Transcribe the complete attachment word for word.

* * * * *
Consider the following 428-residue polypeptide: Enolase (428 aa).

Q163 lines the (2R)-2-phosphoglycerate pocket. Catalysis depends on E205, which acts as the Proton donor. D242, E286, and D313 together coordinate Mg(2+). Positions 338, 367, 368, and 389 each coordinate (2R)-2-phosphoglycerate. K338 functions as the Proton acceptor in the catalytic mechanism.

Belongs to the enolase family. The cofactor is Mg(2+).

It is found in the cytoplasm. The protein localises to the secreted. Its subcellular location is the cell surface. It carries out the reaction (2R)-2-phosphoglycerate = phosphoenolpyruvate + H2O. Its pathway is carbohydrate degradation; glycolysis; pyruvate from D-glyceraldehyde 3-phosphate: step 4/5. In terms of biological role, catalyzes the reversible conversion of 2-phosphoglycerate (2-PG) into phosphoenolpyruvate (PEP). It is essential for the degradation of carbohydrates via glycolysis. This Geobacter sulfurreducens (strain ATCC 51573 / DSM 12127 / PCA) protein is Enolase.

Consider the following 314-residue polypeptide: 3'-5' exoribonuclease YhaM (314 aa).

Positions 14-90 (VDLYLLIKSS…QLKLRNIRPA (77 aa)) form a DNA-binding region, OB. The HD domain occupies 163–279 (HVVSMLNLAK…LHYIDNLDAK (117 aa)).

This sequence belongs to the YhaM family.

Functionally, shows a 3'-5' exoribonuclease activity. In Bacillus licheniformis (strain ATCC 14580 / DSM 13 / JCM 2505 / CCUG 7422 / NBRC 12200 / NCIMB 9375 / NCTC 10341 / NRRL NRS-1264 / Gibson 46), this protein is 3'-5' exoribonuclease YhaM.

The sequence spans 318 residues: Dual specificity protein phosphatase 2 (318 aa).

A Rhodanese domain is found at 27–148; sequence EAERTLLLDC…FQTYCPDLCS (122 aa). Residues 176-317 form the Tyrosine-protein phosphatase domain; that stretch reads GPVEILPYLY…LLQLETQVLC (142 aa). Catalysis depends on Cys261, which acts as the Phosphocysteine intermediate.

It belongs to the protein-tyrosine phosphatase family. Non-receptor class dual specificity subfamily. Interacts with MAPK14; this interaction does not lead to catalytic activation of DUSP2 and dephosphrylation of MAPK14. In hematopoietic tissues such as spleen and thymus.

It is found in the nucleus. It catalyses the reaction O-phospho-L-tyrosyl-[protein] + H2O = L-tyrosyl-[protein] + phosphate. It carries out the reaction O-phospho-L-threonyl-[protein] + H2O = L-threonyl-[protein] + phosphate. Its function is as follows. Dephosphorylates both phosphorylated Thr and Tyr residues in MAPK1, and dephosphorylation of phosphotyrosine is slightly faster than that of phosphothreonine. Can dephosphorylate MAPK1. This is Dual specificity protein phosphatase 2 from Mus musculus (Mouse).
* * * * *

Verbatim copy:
Consider the following 428-residue polypeptide: Enolase (428 aa).

Q163 lines the (2R)-2-phosphoglycerate pocket. Catalysis depends on E205, which acts as the Proton donor. D242, E286, and D313 together coordinate Mg(2+). Positions 338, 367, 368, and 389 each coordinate (2R)-2-phosphoglycerate. K338 functions as the Proton acceptor in the catalytic mechanism.

Belongs to the enolase family. The cofactor is Mg(2+).

It is found in the cytoplasm. The protein localises to the secreted. Its subcellular location is the cell surface. It carries out the reaction (2R)-2-phosphoglycerate = phosphoenolpyruvate + H2O. Its pathway is carbohydrate degradation; glycolysis; pyruvate from D-glyceraldehyde 3-phosphate: step 4/5. In terms of biological role, catalyzes the reversible conversion of 2-phosphoglycerate (2-PG) into phosphoenolpyruvate (PEP). It is essential for the degradation of carbohydrates via glycolysis. This Geobacter sulfurreducens (strain ATCC 51573 / DSM 12127 / PCA) protein is Enolase.

Consider the following 314-residue polypeptide: 3'-5' exoribonuclease YhaM (314 aa).

Positions 14-90 (VDLYLLIKSS…QLKLRNIRPA (77 aa)) form a DNA-binding region, OB. The HD domain occupies 163–279 (HVVSMLNLAK…LHYIDNLDAK (117 aa)).

This sequence belongs to the YhaM family.

Functionally, shows a 3'-5' exoribonuclease activity. In Bacillus licheniformis (strain ATCC 14580 / DSM 13 / JCM 2505 / CCUG 7422 / NBRC 12200 / NCIMB 9375 / NCTC 10341 / NRRL NRS-1264 / Gibson 46), this protein is 3'-5' exoribonuclease YhaM.

The sequence spans 318 residues: Dual specificity protein phosphatase 2 (318 aa).

A Rhodanese domain is found at 27–148; sequence EAERTLLLDC…FQTYCPDLCS (122 aa). Residues 176-317 form the Tyrosine-protein phosphatase domain; that stretch reads GPVEILPYLY…LLQLETQVLC (142 aa). Catalysis depends on Cys261, which acts as the Phosphocysteine intermediate.

It belongs to the protein-tyrosine phosphatase family. Non-receptor class dual specificity subfamily. Interacts with MAPK14; this interaction does not lead to catalytic activation of DUSP2 and dephosphrylation of MAPK14. In hematopoietic tissues such as spleen and thymus.

It is found in the nucleus. It catalyses the reaction O-phospho-L-tyrosyl-[protein] + H2O = L-tyrosyl-[protein] + phosphate. It carries out the reaction O-phospho-L-threonyl-[protein] + H2O = L-threonyl-[protein] + phosphate. Its function is as follows. Dephosphorylates both phosphorylated Thr and Tyr residues in MAPK1, and dephosphorylation of phosphotyrosine is slightly faster than that of phosphothreonine. Can dephosphorylate MAPK1. This is Dual specificity protein phosphatase 2 from Mus musculus (Mouse).